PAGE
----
The Nash & Off Cut Bar: Inventive Canadian Cuisine
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Since it has taken over the historic National Hotel space in Inglewood, Chef Michael Noble’s new restaurant The Nash and Off Cut Bar has quickly become the talk of the town. Many praise the delicious offerings from its inventive contemporary menu, providing a slightly different dining experience from the long established and much beloved sister restaurant NOtaBLE. After hearing all the wondrous things about The Nash, we finally made our way to this new hot spot despite our slightly underwhelming visit to NOtaBLE.
The main dining room embraces a open, airy and spacious look with the use of simple contemporary furnishings. Exposed to natural sunlight and embellished by golden hanging globe lights, the white room has an inviting look that says clean but not cold. The Nash itself is large enough to seats 100 people, with a semi-private area at one corner to accommodate a large group party. Like NOtaBLE, the open kitchen teases diners with the mouthwatering aroma and sizzle of rotisseries straight out of the wood-fired oven.
On the other side of the restaurant is Off Cut Bar. Dark blue walls, reclaimed wood furniture, and vintage photos lend the bar a nostalgic atmosphere. The retro interior retains the old time charm of the National Hotel that will take you on a journey back in time.
The Nash’s Lunch Menu
Over lunch, The Nash features a handful of meat-centric items along with soups, salads, sandwiches, pastas, and seafood dishes. Kev and I selected a sandwich and pasta to try out.
Smoked over hickory, the beef brisket sandwich ($19) tasted rich, smoky and fell-apart tender. The carolina bbq sauce added caramelized sweetness to the meat and kept it incredibly moist. We liked how the steamed kale helped balance out the meaty flavor a little and delivered a refreshing crisp taste. However, that didn’t last and the saucy brisket became altogether too heavy after a few bites, especially when it was served on top of the sweet corn bread, which only made everything overwhelming. It didn’t particular help when the coleslaw was quite saucy itself and was dressed with tangy grainy mustard.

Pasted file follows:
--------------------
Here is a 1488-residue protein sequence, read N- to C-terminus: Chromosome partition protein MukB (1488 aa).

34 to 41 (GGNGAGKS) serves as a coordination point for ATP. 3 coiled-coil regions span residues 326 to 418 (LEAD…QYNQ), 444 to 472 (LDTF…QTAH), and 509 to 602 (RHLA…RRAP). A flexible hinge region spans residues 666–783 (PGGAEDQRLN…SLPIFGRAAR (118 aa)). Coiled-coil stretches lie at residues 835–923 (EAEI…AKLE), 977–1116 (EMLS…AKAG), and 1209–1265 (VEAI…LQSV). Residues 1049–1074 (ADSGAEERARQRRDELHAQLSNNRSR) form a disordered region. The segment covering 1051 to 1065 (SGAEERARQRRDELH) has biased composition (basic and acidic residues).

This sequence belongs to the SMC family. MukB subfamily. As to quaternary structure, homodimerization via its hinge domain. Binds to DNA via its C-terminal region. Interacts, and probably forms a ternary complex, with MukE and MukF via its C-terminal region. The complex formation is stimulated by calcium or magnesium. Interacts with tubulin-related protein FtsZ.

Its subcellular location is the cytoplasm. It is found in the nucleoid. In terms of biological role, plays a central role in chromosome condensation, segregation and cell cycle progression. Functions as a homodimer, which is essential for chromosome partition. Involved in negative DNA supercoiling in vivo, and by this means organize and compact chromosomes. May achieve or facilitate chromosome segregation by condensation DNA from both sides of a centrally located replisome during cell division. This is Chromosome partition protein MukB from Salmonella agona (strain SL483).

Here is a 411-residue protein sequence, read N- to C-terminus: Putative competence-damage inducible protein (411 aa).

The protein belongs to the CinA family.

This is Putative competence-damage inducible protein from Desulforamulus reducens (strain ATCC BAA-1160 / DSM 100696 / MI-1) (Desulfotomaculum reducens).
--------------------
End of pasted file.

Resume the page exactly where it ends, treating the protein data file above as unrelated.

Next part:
The pappardelle noodles with guanciale ($15, half order) was a nice escape after being swamped by the strong-flavored sandwich. Prepared with roasted tomato ragout, toasted brioche crumb, and grana padano, this classic dish tasted incredibly light, fresh, and slightly sweet. The small cubes of guanciale added an amazing chewy texture with hints of smoky flavor. If the flat pasta noodles were a little more al dente, it would have been perfect.
Just as our confidence in The Nash was about to rebound, we found ourselves miserably disappointed when we took a bite into the hand crafted petit sweets ($12). The 4-piece dessert dish is handcrafted in-house and changes daily. On our visit, we were served a salted caramel sweet, a coconut almond florentine, a mango & milk chocolate macaron, and a pear jelly. Mixed together sliced almonds, toasted coconut and cranberries, the soft florentine was a delight. Same for the sweet and sour pear jelly. The salted caramel was nothing extraordinary, but what we found hard to believe was the ridiculously hard, crunchy macaron. We had never tasted any macarons like that. EVER. It was even more unacceptable when we told our server and the explanation we received from the pastry chef was… “because it was made out of egg white, it was supposed to have that hard consistency.” Excuse me, macarons are ALL made out of egg white, regardless of the “style”. I don’t think that is a legitimate explanation for why the shells were dry and crunchy.
I am not sure what other people had ordered at The Nash that made their experience so astounding and phenomenal. A restaurant truly worthy of your time and money should consistently prepare delicious meals, no matter who you are, when you visit and what you order. Clearly, The Nash is not ready to provide that kind of experience.